Work From Home and Animal Fostering

Many people were affected in many different ways by the pandemic in the last year. One of the main changes people have endured is remote work – it seems as though everyone is working from home. As this can be a big change for some, including myself, most people had to find outlets so they didn’t feel like they were always working. An outlet that I found myself even more passionate about, was fostering. With some animals, supportive care is required somewhat often up to every 30 minutes. I will explain how you can work from home and save lives! For more info on supplies needed for your first foster, my previous blog is a great place to start https://kaelinleavitt.com/2021/03/05/get-ready-for-your-1st-foster/!

I have fostered kittens before the pandemic, so this was not new to me, but it was new for me to be at home all day with these furry creatures. I have found that working from home with fosters can be amazing as well as sometimes frustrating. Kittens are cute little furballs until they’re chewing your laptop chargers and ripping up all of the papers on your desk! In contrast, it is amazing to be by them and provide supportive care when needed. Many fosters thrive off of human interaction, which is a benefit of being at home all day. Animals rescues, such as SNIPSA, have used the pandemic to find more foster homes as well, https://www.mysanantonio.com/life/pets/article/Don-t-work-from-home-alone-Local-shelter-15137851.php.

My first set of fosters in the pandemic were what we call “spicy” kittens in the foster world. Spicy kittens are too young to be considered feral, but they do not like humans yet. They hissed, spit at us, and hid for the first few days, but with lots of love and trust, they were the cuddliest kittens in a week. We talked aloud all day long, which helps them get used to and comfortable with your voice, we bribed them with food, and wrapped them up in blankets, called a ‘purrito’ once a day – this is forced love, but they usually take to very quickly. Being home all day, these kittens learned how to love humans in a short period of time.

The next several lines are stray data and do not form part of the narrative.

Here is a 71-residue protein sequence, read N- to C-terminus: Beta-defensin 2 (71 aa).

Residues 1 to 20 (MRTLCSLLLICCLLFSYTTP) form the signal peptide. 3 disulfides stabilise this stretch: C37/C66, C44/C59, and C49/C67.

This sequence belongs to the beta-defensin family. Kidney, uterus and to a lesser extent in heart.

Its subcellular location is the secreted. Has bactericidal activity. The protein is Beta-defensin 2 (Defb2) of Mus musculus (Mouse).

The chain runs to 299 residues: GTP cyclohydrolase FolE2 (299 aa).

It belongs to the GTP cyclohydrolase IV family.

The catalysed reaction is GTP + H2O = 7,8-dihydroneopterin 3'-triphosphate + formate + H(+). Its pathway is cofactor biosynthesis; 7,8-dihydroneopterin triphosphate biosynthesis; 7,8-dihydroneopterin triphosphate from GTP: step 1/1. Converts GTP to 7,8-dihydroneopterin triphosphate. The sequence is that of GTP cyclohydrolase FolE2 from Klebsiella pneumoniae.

These kittens started out spicy, with feral-like behaviors, and then learned how cozy a bed and head scratches were!

My second group of fosters was a mom with her three, 5-week old kittens. At around four weeks old, kittens can be weaned from their mother, and right off the bat, I noticed that this was not happening the way it should. The kittens were sucking the nutrition out of the mom and she was becoming malnourished and unhealthy. Being home all day, I separated her from her kittens, give her some alone time to destress, and fed her. We then separated her from her kittens and found her a home. Now the kittens had a chance to become more independent and learn how to be kittens without their mom around.

These three found love and comfort in our homes and later found loving homes of their own.

My third foster was a little 5-week-old kitten who had a severe upper respiratory infection (URI) and ringworm, which I will explain more about in a separate blog. She had a lot of fight in her, and with hourly supportive care, she was able to grow into a healthy kitten, ready for her forever home. She needed food every two hours around the clock, medicine twice a day, and baths for her ringworm. Within four days, her URI cleared up, and we worked on getting rid of her ringworm lesions. In all of these cases, being home helped the process of providing supportive care a lot easier, and I was able to save all of these kittens in the stories above. Like this post for more information on fostering while WFH!

My little ringworm kitted who thrived after some TLC and supportive care!

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